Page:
6 seconds. On average, hiring managers glance over your resume for 6 seconds before deciding whether or not to pick up the phone and call you. Your job duties consume the majority of your resume, and it’s important that every word you use is strategic. Here are some tips on how to effectively list your job duties on your resume.
Less is more.
Listing every single task you have ever completed in a professional setting on your resume is a common mistake we often see. Again, you have 6 seconds of the reader’s attention, so make those 6 seconds count. Blocks of paragraphs are difficult to read fast, and the recruiter may choose not to review your resume at all if there is too much. Make sure you are listing your job duties using bullet points.
When tweaking your resume, think about the following two questions before typing each and every bullet point:
- Is this relevant for the position I’m applying for?
- Is this an impressive accomplishment or something that is common knowledge?
You want to showcase only the best accomplishments for each job you had, and only mention duties that relate to the position you are applying to.
If you had very similar duties for two different jobs, split the duties up between the two rather than copy and pasting the same exact description. Listing the same duties twice is not an effective use of space, and makes your resume appear less impressive.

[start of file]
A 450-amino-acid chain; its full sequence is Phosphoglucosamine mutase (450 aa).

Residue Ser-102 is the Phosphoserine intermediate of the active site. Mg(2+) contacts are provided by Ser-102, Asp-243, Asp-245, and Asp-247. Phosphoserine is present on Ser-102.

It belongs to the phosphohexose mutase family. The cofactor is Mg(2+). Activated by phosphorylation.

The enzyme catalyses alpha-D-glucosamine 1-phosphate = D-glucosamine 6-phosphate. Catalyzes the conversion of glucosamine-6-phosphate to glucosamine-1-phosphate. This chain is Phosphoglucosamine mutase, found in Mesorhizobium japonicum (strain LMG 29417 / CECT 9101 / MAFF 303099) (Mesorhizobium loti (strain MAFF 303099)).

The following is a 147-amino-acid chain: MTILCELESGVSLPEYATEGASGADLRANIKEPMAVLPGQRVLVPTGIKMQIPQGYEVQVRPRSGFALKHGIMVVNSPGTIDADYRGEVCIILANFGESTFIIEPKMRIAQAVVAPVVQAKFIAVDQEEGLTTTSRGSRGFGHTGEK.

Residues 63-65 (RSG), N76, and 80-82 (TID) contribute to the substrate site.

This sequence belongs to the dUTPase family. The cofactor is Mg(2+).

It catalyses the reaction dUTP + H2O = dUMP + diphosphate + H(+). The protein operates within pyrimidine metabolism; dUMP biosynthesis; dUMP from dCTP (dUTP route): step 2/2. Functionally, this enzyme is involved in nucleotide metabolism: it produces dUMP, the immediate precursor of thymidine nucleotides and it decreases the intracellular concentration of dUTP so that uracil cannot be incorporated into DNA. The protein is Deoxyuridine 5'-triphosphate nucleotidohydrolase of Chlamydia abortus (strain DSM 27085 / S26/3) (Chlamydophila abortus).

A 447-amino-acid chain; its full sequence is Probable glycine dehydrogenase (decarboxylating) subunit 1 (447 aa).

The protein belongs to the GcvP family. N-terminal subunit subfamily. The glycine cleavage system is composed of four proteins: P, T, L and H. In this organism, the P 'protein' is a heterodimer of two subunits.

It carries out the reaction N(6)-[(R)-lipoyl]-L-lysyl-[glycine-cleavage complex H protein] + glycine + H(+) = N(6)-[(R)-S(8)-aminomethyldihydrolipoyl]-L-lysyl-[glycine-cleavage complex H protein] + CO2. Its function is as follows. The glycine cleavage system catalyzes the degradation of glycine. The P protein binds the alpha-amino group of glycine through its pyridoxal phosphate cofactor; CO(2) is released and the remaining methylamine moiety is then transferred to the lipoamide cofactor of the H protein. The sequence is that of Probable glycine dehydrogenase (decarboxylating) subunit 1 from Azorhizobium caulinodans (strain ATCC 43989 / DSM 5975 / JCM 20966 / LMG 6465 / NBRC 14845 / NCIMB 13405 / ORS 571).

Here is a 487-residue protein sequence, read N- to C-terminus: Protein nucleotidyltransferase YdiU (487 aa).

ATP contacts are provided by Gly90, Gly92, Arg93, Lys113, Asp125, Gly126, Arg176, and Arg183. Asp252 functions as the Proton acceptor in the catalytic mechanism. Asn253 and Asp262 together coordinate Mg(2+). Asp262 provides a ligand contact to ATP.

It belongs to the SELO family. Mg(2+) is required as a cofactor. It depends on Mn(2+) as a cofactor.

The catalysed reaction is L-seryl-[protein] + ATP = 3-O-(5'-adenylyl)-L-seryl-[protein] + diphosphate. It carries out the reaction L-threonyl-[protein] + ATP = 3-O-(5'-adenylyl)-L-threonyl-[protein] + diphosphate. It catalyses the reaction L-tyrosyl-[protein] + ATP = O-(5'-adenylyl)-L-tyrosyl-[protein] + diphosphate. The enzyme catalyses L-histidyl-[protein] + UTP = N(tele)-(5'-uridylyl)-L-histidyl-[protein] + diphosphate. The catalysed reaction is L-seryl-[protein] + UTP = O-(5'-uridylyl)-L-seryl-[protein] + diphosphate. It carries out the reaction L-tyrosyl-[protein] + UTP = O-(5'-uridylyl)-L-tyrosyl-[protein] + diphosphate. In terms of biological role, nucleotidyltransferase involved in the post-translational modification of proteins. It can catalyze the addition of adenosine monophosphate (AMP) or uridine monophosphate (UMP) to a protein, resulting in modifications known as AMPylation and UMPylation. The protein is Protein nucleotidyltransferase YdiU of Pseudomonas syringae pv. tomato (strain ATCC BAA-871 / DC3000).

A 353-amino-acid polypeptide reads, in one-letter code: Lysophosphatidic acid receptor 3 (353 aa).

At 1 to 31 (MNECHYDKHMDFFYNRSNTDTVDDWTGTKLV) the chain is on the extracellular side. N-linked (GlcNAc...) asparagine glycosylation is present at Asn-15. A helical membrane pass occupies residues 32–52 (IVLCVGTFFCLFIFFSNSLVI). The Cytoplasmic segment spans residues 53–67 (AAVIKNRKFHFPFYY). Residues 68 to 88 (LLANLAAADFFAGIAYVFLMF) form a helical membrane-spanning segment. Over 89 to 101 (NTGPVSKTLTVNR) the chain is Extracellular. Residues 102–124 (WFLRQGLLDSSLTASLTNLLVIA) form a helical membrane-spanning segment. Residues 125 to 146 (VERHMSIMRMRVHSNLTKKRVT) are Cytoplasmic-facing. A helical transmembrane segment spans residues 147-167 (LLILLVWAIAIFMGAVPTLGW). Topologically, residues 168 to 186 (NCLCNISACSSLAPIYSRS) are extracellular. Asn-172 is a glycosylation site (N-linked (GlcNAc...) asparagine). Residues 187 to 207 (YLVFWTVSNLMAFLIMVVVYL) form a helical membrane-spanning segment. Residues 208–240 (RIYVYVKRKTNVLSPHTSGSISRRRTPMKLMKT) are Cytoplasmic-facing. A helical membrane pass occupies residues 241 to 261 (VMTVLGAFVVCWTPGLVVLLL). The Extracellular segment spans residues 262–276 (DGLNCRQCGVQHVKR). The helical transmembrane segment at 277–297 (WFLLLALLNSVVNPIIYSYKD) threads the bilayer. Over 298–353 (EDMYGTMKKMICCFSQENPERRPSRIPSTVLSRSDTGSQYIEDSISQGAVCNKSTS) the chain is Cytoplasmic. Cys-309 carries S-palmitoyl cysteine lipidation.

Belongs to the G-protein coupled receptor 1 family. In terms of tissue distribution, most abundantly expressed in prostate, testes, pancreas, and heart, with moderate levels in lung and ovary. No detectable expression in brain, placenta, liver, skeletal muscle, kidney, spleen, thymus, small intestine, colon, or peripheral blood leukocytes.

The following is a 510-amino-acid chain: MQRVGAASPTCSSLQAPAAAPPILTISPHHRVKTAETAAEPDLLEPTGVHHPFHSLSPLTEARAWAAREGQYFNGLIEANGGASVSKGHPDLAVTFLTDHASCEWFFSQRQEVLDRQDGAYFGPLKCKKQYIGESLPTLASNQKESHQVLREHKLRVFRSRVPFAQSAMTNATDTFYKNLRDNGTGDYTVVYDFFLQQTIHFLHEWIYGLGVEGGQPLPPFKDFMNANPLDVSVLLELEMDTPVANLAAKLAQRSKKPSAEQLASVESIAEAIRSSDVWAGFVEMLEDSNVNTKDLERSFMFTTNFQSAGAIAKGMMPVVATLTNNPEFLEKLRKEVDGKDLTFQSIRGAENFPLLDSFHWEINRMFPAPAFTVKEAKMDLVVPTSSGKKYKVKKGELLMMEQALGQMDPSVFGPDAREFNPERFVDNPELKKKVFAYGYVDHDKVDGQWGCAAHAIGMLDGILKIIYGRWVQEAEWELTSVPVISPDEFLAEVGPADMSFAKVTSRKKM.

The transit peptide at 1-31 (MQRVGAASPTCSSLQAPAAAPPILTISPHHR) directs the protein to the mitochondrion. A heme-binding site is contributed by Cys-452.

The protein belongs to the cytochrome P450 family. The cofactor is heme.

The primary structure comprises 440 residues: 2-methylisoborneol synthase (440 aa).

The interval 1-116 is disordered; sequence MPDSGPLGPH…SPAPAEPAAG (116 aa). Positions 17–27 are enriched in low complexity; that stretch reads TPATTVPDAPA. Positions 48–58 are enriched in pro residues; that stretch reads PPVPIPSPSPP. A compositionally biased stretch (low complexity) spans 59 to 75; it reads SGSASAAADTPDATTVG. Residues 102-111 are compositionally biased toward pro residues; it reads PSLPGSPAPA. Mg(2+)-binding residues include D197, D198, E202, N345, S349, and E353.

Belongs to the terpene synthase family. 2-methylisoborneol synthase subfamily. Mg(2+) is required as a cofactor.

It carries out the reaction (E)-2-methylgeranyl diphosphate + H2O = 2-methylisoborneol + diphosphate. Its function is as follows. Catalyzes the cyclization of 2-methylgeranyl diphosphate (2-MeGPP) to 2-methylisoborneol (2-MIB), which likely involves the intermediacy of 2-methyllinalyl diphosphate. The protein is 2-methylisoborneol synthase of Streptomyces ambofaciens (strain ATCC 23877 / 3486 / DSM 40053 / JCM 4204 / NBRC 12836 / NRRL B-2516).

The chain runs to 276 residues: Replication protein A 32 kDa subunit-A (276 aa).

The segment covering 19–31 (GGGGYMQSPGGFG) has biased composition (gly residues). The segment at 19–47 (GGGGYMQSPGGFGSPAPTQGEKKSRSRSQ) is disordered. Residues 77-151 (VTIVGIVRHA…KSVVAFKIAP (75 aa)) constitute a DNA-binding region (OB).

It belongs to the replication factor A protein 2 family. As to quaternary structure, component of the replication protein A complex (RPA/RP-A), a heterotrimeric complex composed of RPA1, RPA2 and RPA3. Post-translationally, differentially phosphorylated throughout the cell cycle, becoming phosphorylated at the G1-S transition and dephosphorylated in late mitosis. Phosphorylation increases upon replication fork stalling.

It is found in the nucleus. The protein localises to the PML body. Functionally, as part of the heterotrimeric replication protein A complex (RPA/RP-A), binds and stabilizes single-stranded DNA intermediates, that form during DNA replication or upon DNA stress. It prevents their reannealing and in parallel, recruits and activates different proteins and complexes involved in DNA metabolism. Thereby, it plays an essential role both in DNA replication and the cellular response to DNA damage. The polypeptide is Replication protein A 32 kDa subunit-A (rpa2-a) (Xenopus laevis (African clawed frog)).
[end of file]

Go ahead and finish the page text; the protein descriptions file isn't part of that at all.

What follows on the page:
Pro Tip: In regards to “less is more”, you don’t need to put every position you have ever had on your resume either. However, if you are concerned that they will question the gap in employment, you can list the company and position, but you can leave out the duties if they don’t apply.
Start all bullet points with an action verb.
Each bullet point should start with an action verb, or better yet, an action verb used in the job description of the job you are applying to. Using key words from the job description will help convince the hiring manager that you are capable of doing the job, and if all else fails, it will at least get you through the company’s ATS. Some larger organizations use Applicant Tracking Systems to filter out resumes for them by setting keywords, and you want to make sure your resume makes it through to the hiring manager.
We often come across resumes with multiple duties beginning with “Responsible for”, rather than a verb. Using this phrase is adding extra, unneeded words to your resume, masking the important point you are trying to make. Instead of using “Responsible for processing payroll”, use “Processed payroll for 250+ employees”. For a list of various action verbs, click here.
Quantify as much as you can.
If you can find a way to quantify an accomplishment or job duty, you should. Quantifying an accomplishment not only shows that you did something, but helps paint the picture of how well you did it. Instead of simply stating that you increased monthly sales, mention by how much and in what time frame. Showcasing numbers and results will make your resume stand out.
Tense does matter on your resume. All previous positions should be in the past tense, as you are no longer performing those duties. If you are still employed while interviewing, your current position should be in the present tense.
Your resume is a brief overview of your professional story. Pulling cliché summary statements and fake sounding job duties off the internet will automatically put your resume in the ‘no’ pile. The internet is great for resume template examples or to find the right descriptive words to use, but it’s important to make your resume unique and true to your own story.